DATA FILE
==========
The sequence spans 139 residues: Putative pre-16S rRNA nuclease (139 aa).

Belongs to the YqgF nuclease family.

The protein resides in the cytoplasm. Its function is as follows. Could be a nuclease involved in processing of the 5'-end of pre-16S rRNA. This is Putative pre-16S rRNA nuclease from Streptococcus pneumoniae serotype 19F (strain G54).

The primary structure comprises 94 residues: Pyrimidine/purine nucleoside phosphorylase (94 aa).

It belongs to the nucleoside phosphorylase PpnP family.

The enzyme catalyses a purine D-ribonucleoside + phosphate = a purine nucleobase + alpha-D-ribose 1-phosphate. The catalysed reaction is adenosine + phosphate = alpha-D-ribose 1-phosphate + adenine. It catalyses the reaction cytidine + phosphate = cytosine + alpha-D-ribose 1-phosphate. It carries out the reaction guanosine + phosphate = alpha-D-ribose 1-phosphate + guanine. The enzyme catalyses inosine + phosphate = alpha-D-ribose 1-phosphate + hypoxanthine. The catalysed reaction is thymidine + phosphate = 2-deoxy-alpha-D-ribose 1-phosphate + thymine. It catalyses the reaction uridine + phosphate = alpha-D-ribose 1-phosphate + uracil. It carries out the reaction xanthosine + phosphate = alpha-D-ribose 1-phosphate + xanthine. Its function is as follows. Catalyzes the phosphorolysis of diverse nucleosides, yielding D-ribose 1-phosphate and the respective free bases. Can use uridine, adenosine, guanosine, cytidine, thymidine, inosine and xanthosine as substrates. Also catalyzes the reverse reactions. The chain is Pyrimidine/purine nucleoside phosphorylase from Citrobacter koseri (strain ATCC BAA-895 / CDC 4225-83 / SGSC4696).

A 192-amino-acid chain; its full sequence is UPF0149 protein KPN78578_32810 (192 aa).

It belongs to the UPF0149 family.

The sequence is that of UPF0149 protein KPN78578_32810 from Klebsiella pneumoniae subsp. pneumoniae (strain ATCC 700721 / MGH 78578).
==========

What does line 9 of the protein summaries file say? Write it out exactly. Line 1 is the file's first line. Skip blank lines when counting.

The sequence is that of UPF0149 protein KPN78578_32810 from Klebsiella pneumoniae subsp. pneumoniae (strain ATCC 700721 / MGH 78578).